....4 years on and still all we have seen are empty promises from LIARS - and the gullible fools who echo those lies in the absence of having the guts to admit they were wrong.

    Not long now - crisis mark II will result in 'Cyprussing' your account and then you will HAVE to do something about it.

  • rate this

    Comment number 21.

    "his choice of £45bn as the sum needed to be repaid, has great political significance."

    £45Bn in 2007-2008 was worth a lot more than it is today. QE has seen off at least 25% of that value. If taken into consideration along with Darling paying over the odds for the taxpayers 82% stake in RBS there is a long way to go before the taxpayer gets anywhere near recouping the money ploughed into RBS.

  • rate this

    Comment number 20.

    Hester quits - the Nikkei falls 6% overnight and RBS announces further job cuts
    Hester's best trick was seeing what's around the corner and jumping before the crash with his hands filled with taxpayer loot

    This is what happens when you put your trust in fraudsters, crooks and liars (again)
    Should have listened at the start - it's a 10 yr depression and anyone who tells you different is a liar

  • rate this

    Comment number 19.

    How about sacking Osborne and keeping Hester as chancellor?

  • rate this

    Comment number 18.

    There are certain things that should remain always in the hands of the sovereign nation concerned

    It’s Currency

    It’s Utilities

    It’s Transport Infastructure


    Because whoever has control of at least one of the above can effectively hold that country to ransom.


  • rate this

    Comment number 17.

    Having heard Hester on R4's TODAY, I am not surprised. Guess that may be a big reason why he is leaving. He knows the true condition of the bank.

    Think MPs should get their stickies off RBS, am not sure they can be trusted.

    It belongs to us.

  • rate this

    Comment number 16.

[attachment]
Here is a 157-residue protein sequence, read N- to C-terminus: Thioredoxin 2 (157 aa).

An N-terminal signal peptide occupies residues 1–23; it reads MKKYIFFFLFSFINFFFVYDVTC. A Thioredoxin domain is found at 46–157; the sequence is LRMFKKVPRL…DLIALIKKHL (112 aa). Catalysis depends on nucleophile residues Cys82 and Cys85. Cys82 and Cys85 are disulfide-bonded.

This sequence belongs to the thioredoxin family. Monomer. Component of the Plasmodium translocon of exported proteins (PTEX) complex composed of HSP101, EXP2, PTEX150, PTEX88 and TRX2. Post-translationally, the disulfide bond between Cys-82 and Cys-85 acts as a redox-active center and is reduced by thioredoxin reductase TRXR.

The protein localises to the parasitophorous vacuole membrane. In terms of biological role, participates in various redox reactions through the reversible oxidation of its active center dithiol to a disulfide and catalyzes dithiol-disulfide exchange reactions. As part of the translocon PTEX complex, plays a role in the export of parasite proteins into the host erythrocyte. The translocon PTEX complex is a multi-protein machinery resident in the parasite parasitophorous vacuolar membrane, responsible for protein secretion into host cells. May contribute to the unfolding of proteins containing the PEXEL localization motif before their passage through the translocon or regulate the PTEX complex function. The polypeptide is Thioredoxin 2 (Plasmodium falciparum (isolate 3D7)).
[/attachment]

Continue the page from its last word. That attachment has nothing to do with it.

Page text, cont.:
'40 bn'ish bad debt hived off to public sector' - tax payer liable for 'private bank' debts - daylight robbery - what's happened to shareholder liability?!!!! For taxpayer to accept this liability RBS should be state owned!

  • rate this

    Comment number 15.

    So a new boss for RBS = 1 golden goodbye + golden hello + bonus for recruiting director = another rip off for the tax payers. Please re-fill the trough.

  • rate this

    Comment number 14.

    On Google, anyone can read Alex Salmond's letter of support and encouragement to Goodwin.
    Why is Salmond not now contributing to the debate about how to proceed, and why does he not take his share of the responsibility for cleaning up the awful mess ?

  • rate this

    Comment number 13.

    we have to be careful!
    the banking system is 'dissassortative'
    and large banks such as RBS are 'superspreaders'
    job cuts are worldwide in the investment arms...the last part of the bank to suffer 'rationalisation'

  • rate this

    Comment number 12.

    If the government can sort out corporation tax properly then re-privatising the bank may even be a better "investment", with better returns than that initially made by Darling. However toxic etc one may think banks to be, I cannot imagine that the government is doing it any favours.

  • rate this

    Comment number 11.

    Why not go the other way? Buy the remaining shares and run RBS properly as a state bank.

    There are pros and cons but if done well that could be of significant economic benefit in the medium to long term.

  • rate this

    Comment number 10.

    Keep RBS, Keep Lloyd's, fold all government assets (property, art, wine, a 10% share of oil/gas revenues) into a Norwegian Style "Government Pension Fund of the UK". Sweat these assets, and in a generation after the banks have turned around, there will be a huge pot of money to fund UK Public Sector Pension Liabilities, and get them off the backs of general taxation and council tax.

  • rate this

    Comment number 9.

    We must be coming up to a profitability point for the bank.

    Therefore we must privatise the profits.

    The rules surely state only the losses are given to the public.

    Osborne is not certain that he can get in after the next election, so he has to divide up the spoils now.

    This decision is political.

  • rate this

    Comment number 8.

    Will this Government do what is best for the tax payer who picked up the bill for the bankers' party that went so drastically wrong, or will they do what is best for their mates in big business who fund their election campaigns...???

    Let us look at their track record..... cuts for the rich, pasty tax for us plebs, cosy breakfasts with Ministers for some but not the likes of us....

  • rate this

    Comment number 7.

    So Hester wants to stay for five more years and gradually recoup all the money paid by the taxpayer while GO wants to sell it off just before the election.
    Sacked then?

  • rate this

    Comment number 6.

    This is simple, albeit unethical, politics.George & Dave need a big lollipop to give the people some of their own money back immediately prior to the 2015 election. Sadly, it will work in London & the Home Counties even if their heart surgery for kids is closed or Grandmother is given a cardboard box to sleep rough as she can't afford the iniquitous bedroom tax.